Amanda Grennell (@AmandaGrennell)
I graduated in 2017 with a PhD in Chemistry as a NSF fellow at the University of Colorado Boulder. In graduate school I used ultrafast lasers to study the heck out of a nanoparticle-enzyme system that acts like an “artificial leaf” -- much like plants use the energy of the sun to grow, this system can turn sunlight directly into fuel. I also acted as a senior editor for the graduate student-run blog Science Buffs and artistic director for the first annual ComSciCon Rocky Mountain West. I got hooked on sharing the excitement and passion researchers have for science with a broad audience, which lead me to the AAAS Mass Media fellowship in 2018. For ten weeks I wrote science stories at PBS NewsHour and gained essential experience in journalism. Now I’m starting a career as a science writer and fly fishing the wild streams of Montana.
Anna Fagre (@AnnaFagre)
I am a public health veterinarian (DVM/MPH) specializing in infectious diseases. I am currently working on a PhD at Colorado State University studying bat viruses - more specifically, viruses that are transmitted by ticks, insects, and other blood-feeding arthropods. I am chairing the ComSciCon-Rocky Mountain West 2018 committee, and was a co-chair last year for the first annual ComSciCon-RMW. My experiences in veterinary public health communicating science and medicine to both clients and the public have helped me realize my passion for science communication and outreach. Following my PhD, I hope to integrate my studies in infectious disease in a realm affecting health policy, helping make biomedical research tangible and accessible to the public. In my spare time, I play synthesizers in a band and create science-inspired collage art.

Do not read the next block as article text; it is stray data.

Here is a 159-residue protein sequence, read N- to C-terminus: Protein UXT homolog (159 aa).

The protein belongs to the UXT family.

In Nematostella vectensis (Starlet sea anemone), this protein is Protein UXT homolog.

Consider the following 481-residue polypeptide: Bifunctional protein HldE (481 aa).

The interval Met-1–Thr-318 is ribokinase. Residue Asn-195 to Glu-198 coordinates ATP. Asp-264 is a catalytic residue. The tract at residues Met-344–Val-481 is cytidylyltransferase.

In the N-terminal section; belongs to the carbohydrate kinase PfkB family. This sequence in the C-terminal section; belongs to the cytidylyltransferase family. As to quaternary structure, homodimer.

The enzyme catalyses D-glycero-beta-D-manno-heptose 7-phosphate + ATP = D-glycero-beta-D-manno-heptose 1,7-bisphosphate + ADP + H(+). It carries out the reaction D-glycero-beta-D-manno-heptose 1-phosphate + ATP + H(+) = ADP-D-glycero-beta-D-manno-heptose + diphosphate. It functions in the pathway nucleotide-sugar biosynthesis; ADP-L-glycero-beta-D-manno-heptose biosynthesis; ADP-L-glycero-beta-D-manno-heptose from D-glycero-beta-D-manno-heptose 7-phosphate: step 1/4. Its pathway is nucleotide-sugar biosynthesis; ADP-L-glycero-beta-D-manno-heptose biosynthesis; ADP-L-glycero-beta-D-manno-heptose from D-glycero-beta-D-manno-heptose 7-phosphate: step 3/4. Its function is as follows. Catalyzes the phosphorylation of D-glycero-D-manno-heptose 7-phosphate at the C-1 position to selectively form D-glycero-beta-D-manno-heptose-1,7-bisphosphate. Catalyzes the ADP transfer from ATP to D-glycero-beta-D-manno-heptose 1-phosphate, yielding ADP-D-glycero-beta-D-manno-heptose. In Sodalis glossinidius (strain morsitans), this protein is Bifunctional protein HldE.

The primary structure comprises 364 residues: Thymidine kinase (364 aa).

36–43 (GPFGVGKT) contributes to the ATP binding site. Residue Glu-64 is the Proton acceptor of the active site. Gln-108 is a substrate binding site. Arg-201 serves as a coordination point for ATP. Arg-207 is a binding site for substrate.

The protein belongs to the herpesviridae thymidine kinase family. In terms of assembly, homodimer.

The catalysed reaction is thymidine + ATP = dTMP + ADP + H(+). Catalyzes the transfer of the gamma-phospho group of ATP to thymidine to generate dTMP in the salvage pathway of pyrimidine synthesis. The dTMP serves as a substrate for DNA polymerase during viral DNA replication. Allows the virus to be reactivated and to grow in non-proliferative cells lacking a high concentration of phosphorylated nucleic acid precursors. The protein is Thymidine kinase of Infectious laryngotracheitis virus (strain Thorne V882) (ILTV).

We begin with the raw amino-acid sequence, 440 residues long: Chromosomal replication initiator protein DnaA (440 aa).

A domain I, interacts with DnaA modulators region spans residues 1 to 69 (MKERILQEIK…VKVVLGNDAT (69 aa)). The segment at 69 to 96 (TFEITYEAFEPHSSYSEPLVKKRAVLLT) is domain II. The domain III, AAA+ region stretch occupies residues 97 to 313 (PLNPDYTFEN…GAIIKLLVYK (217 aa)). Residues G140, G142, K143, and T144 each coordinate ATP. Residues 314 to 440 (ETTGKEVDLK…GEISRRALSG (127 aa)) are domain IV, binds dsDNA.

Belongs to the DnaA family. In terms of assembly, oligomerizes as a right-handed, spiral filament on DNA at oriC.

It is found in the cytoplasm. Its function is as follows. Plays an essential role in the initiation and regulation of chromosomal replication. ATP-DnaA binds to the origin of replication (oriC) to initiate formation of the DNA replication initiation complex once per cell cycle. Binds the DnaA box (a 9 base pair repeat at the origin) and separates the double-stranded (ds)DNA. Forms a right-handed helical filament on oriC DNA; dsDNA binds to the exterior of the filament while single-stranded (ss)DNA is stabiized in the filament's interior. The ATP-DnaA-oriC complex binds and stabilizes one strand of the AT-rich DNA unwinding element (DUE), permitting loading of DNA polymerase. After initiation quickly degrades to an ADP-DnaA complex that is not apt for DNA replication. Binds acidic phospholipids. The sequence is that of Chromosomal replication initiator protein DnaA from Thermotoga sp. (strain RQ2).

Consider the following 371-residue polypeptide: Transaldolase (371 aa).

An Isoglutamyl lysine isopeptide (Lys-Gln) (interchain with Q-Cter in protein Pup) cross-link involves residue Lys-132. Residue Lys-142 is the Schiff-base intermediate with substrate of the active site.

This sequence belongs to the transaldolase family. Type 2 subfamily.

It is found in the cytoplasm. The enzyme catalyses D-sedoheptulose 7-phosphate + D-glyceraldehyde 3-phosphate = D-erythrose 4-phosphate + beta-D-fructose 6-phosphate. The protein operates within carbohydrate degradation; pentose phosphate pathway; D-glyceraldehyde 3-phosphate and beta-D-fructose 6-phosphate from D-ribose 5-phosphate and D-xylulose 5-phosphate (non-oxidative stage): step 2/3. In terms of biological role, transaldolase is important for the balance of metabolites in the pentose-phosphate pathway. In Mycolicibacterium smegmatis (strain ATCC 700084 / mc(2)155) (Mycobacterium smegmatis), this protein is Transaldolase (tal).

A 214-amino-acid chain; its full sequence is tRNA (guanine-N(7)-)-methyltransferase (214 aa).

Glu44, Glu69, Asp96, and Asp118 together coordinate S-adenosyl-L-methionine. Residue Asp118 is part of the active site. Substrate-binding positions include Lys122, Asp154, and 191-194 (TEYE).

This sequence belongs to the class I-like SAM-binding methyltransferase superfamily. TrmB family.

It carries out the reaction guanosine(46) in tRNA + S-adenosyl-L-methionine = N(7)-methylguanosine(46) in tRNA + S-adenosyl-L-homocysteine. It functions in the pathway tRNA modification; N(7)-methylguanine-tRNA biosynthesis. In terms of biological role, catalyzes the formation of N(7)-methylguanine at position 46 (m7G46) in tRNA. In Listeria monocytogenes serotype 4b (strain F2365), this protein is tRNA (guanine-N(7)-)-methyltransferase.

Alexandra Barbour (@BioChemBarbour)
Alex is a third year PhD student in the Biochemistry Department at CU Boulder in the Wuttke Lab. She studies protein-nucleic acid interactions and how binding specificity confers biological function. In her research she also uses electron microscopy to gain structural information of DNA binding proteins. Alex’s interests include comedy, historical fiction, and leisurely bike rides.
Jackson Watkins (@jacksonprobably)
Jackson is a first year MS student in the department of Microbiology, Immunology and Pathology at Colorado State University. His work aims to characterize bacterial inactivation techniques for Mycobacterium spp. and Yersinia spp., with a focus on genomic and transcriptomic shifts caused by UV damage to riboflavin saturated cells. He also likes to play music, and is in a couple of touring bands as a guitar player, songwriter and vocalist.
Clara Tibbetts (@)
Clara is a fourth year PhD candidate in the Colorado State University Chemistry department. Her research in the lab of Dr. Amber Krummel focuses on studying the chemical dynamics of electrolyte solutions used in sodium and lithium ion batteries using a combination of linear FTIR and 100 kHz 2D IR spectroscopy and microscopy. She hopes to learn about how chemical dynamics impacts the formation of the solid electrolyte interphase on electrode surfaces. She is involved with the Northern Colorado Graduate Women in Science group, a science policy group at CSU, Science in Action, and the Graduate QT’s group. In her free time she enjoys cooking, rec league sports, and hiking.